Rome is clearly a major destination for arts and culture; while the crowds gawk at the Vatican Museums, the city's more hidden galleries and foundations offer incredible experiences just off the beaten path. Here are the top five places to explore the more unexpected side of Rome's museums:
Galleria Colonna - Via della Pilotta, 17
Open only on Saturday mornings, this insanely beautiful palazzo (palace) is still a family home. It is an abode fit for royalty, and the Princess Colonna still lives in the gorgeous home that has been in her family since the 14th Century. Absolutely dripping with chandeliers, tapestries, gold gilt and frescoes, the privately owned gallery is virtually unknown to Rome's visitors but boasts art by Tintoretto and Botticelli, among others. In better weather, it is worth the additional ticket charge to be granted access to the terrace and gardens.
Centrale Montemartini - Via Ostiense, 106
Rome has no shortage of ancient sculptures. The magnificent marbles can be found in many of the city's civic museums, but the most interesting backdrop for the classical works is without a doubt the Centrale Montemartini. A bit off the regular tourist track, the museum was once a major power plant that kept the city's lights on. Now decommissioned, the turn-of-the-century machinery provides a captivating contrast to the 2,000-year-old sculptures from the Capitoline Museum's extensive collection.
MACRO Testaccio - Piazza Orazio Giustiniani, 4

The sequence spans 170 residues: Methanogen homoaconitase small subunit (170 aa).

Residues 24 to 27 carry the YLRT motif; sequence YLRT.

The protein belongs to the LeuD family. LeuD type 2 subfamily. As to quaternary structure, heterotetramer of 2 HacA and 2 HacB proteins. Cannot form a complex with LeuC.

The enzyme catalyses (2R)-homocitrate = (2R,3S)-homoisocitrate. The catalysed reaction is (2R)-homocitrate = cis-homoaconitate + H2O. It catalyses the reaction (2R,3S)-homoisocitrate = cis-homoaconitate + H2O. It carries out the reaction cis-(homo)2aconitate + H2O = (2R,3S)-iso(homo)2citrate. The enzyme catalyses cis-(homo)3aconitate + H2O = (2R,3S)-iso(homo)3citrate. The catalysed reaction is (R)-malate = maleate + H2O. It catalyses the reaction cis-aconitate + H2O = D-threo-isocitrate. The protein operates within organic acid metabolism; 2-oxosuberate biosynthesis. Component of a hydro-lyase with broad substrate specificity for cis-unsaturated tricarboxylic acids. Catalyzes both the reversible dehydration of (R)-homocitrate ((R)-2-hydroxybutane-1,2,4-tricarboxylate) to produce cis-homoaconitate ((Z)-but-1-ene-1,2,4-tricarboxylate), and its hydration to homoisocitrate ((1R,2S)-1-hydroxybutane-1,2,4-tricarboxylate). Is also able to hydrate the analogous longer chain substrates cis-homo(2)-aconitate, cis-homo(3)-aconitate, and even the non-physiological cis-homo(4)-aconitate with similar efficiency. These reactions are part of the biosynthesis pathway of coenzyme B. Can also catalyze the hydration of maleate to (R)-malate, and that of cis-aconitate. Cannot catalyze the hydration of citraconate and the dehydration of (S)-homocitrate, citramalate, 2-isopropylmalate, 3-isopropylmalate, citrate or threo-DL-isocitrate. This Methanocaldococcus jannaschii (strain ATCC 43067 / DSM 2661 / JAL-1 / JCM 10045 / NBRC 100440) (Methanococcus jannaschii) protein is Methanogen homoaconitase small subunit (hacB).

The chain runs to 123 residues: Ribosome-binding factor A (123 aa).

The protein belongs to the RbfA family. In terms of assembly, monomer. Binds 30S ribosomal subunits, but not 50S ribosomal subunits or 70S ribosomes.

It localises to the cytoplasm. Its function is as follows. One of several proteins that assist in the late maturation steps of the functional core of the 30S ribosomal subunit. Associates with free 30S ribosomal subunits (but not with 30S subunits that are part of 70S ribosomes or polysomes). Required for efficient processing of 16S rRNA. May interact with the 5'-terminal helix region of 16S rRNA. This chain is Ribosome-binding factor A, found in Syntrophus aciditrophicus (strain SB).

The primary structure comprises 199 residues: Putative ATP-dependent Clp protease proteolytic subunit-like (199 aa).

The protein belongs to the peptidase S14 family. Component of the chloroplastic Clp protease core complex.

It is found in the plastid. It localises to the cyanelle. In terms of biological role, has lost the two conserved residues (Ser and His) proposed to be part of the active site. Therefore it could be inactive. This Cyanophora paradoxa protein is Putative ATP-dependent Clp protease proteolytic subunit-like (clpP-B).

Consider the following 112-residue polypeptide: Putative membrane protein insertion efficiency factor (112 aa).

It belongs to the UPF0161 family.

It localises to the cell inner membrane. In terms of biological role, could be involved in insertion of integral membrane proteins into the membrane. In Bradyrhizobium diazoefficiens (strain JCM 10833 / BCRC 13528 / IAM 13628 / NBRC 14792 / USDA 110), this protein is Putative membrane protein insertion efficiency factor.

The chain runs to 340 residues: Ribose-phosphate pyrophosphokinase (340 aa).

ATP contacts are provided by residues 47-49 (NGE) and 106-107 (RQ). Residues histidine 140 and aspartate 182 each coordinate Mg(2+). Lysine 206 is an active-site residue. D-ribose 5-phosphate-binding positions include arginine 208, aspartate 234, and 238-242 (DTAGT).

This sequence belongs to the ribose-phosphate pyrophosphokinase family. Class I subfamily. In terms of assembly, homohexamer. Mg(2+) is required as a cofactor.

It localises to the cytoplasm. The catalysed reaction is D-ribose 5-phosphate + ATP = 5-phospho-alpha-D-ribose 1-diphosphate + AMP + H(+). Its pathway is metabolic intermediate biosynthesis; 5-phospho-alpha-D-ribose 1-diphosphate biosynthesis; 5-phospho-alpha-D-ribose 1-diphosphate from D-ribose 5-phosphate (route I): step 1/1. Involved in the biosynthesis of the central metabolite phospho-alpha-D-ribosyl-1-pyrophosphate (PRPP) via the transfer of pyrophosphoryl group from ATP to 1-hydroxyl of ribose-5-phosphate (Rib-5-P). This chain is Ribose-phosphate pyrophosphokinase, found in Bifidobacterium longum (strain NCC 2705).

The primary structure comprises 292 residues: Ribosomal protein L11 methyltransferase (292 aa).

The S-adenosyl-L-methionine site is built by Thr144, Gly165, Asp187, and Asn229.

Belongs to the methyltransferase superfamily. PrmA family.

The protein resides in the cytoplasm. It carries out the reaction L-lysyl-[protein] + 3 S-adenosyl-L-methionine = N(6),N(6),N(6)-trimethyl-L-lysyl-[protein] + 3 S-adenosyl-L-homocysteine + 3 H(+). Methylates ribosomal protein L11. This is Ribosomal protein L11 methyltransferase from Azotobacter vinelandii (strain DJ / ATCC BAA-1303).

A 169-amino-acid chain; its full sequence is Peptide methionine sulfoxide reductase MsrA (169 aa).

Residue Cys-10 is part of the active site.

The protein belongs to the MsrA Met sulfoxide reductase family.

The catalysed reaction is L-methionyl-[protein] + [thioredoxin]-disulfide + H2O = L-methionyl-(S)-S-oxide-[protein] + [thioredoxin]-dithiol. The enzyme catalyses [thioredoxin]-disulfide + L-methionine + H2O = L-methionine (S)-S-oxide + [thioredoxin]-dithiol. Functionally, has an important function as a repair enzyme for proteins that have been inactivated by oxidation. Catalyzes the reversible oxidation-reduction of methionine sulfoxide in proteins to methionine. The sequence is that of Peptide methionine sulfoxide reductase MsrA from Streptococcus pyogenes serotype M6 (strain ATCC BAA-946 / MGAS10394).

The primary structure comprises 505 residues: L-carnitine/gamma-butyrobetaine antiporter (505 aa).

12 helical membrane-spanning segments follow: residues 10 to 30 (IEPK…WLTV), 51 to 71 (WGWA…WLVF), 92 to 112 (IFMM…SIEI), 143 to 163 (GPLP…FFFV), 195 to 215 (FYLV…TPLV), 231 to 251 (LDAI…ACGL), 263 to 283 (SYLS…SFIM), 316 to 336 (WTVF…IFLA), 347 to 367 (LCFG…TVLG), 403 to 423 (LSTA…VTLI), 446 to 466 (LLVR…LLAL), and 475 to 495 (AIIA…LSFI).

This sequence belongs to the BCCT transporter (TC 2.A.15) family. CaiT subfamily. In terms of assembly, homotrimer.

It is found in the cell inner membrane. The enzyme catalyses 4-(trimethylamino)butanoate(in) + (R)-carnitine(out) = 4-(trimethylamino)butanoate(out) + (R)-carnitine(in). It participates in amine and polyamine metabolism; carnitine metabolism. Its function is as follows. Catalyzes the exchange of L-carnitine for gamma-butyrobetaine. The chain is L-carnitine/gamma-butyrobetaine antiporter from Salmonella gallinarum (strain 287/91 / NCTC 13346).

If thousand-year-old art sounds dry, the MACRO Testaccio has you covered. This contemporary museum hosts an ever-changing array of hyper-modern visual art exhibits. Think electric chairs sparking live wires in old refrigerated compartments, or melting wax figures of the Pope, and you start to get an idea of what to expect. The space also regularly hosts installations and travelling photography exhibits. Set in Rome's abandoned slaughterhouse complex, the audio-visual experience is unlike any other you will find at stuffier museums in Rome.
Criminology Museum - Via del Gonfalone, 29
Art and architecture can only take you so far. Sometimes to really get to know a city, you have to examine its seediest side. Rome's Crime Museum offers the perfect opportunity to learn about the Eternal City's unsavory characters and the executioners who set them straight. Set in an old prison just off the now (very) swanky Via Giulia, the small museum exhibits medieval torture devices and working its way up to Rome's more modern notorious crimes, all for the wallet-friendly price of €2.
Giorgio and Isa De Chirico Foundation - Piazza Di Spagna, 31
With so many millennia of achievements to fall back on, it is easy to forget the 20th century in Rome. This under-visited foundation is dedicated to the work of one the most famous modern Italian painters - Giorgio De Chirico. His home, now turned museum, offers an intimate glimpse at the life of an artist. (An artist who lived in the ritzy area around the Spanish Steps, no less). Visits must be scheduled, which means you are more than likely going to have the lovely artistic space all to yourself.